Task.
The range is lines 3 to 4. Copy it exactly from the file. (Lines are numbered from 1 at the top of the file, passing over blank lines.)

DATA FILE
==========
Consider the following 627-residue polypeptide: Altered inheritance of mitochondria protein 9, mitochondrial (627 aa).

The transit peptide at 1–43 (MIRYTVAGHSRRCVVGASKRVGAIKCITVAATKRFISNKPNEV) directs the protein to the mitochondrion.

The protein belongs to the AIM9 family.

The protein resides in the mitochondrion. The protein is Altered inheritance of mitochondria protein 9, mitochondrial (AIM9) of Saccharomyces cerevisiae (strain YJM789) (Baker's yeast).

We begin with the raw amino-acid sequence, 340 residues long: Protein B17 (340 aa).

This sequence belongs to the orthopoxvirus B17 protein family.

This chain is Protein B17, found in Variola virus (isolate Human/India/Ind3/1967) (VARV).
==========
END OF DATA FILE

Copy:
The protein belongs to the AIM9 family.

The protein resides in the mitochondrion. The protein is Altered inheritance of mitochondria protein 9, mitochondrial (AIM9) of Saccharomyces cerevisiae (strain YJM789) (Baker's yeast).